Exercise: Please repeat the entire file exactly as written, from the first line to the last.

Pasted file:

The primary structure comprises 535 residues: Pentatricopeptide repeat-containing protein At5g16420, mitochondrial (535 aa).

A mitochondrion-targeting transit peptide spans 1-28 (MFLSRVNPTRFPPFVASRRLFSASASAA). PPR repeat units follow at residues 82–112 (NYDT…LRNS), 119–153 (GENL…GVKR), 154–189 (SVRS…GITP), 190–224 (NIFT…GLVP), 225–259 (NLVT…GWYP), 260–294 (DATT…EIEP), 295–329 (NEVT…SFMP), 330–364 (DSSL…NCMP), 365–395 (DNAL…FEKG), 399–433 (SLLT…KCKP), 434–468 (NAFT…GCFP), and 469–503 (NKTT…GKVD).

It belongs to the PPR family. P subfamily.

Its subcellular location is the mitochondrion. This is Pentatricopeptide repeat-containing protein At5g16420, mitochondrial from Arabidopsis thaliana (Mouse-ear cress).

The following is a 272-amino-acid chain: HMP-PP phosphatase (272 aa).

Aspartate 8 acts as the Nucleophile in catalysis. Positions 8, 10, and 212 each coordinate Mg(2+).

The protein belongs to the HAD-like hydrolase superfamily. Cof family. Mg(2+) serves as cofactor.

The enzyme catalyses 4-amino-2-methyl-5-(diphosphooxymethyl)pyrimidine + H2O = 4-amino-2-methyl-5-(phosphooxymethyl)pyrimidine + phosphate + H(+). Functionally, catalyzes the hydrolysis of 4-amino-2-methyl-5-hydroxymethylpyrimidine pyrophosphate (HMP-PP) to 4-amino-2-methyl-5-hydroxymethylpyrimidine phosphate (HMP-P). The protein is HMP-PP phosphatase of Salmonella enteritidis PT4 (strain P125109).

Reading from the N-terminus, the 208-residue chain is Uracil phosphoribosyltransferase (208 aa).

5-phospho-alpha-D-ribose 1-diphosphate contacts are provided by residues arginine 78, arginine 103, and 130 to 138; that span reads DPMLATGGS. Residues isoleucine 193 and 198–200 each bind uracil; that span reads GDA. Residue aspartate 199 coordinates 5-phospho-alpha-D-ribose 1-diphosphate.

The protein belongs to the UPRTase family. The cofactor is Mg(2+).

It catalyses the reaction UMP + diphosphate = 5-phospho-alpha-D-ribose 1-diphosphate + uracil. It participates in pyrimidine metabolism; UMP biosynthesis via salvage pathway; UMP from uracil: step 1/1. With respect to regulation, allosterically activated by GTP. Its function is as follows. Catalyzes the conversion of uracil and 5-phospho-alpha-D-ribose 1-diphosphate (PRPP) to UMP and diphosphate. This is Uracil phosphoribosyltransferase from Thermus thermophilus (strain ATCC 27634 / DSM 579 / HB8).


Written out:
The primary structure comprises 535 residues: Pentatricopeptide repeat-containing protein At5g16420, mitochondrial (535 aa).

A mitochondrion-targeting transit peptide spans 1-28 (MFLSRVNPTRFPPFVASRRLFSASASAA). PPR repeat units follow at residues 82–112 (NYDT…LRNS), 119–153 (GENL…GVKR), 154–189 (SVRS…GITP), 190–224 (NIFT…GLVP), 225–259 (NLVT…GWYP), 260–294 (DATT…EIEP), 295–329 (NEVT…SFMP), 330–364 (DSSL…NCMP), 365–395 (DNAL…FEKG), 399–433 (SLLT…KCKP), 434–468 (NAFT…GCFP), and 469–503 (NKTT…GKVD).

It belongs to the PPR family. P subfamily.

Its subcellular location is the mitochondrion. This is Pentatricopeptide repeat-containing protein At5g16420, mitochondrial from Arabidopsis thaliana (Mouse-ear cress).

The following is a 272-amino-acid chain: HMP-PP phosphatase (272 aa).

Aspartate 8 acts as the Nucleophile in catalysis. Positions 8, 10, and 212 each coordinate Mg(2+).

The protein belongs to the HAD-like hydrolase superfamily. Cof family. Mg(2+) serves as cofactor.

The enzyme catalyses 4-amino-2-methyl-5-(diphosphooxymethyl)pyrimidine + H2O = 4-amino-2-methyl-5-(phosphooxymethyl)pyrimidine + phosphate + H(+). Functionally, catalyzes the hydrolysis of 4-amino-2-methyl-5-hydroxymethylpyrimidine pyrophosphate (HMP-PP) to 4-amino-2-methyl-5-hydroxymethylpyrimidine phosphate (HMP-P). The protein is HMP-PP phosphatase of Salmonella enteritidis PT4 (strain P125109).

Reading from the N-terminus, the 208-residue chain is Uracil phosphoribosyltransferase (208 aa).

5-phospho-alpha-D-ribose 1-diphosphate contacts are provided by residues arginine 78, arginine 103, and 130 to 138; that span reads DPMLATGGS. Residues isoleucine 193 and 198–200 each bind uracil; that span reads GDA. Residue aspartate 199 coordinates 5-phospho-alpha-D-ribose 1-diphosphate.

The protein belongs to the UPRTase family. The cofactor is Mg(2+).

It catalyses the reaction UMP + diphosphate = 5-phospho-alpha-D-ribose 1-diphosphate + uracil. It participates in pyrimidine metabolism; UMP biosynthesis via salvage pathway; UMP from uracil: step 1/1. With respect to regulation, allosterically activated by GTP. Its function is as follows. Catalyzes the conversion of uracil and 5-phospho-alpha-D-ribose 1-diphosphate (PRPP) to UMP and diphosphate. This is Uracil phosphoribosyltransferase from Thermus thermophilus (strain ATCC 27634 / DSM 579 / HB8).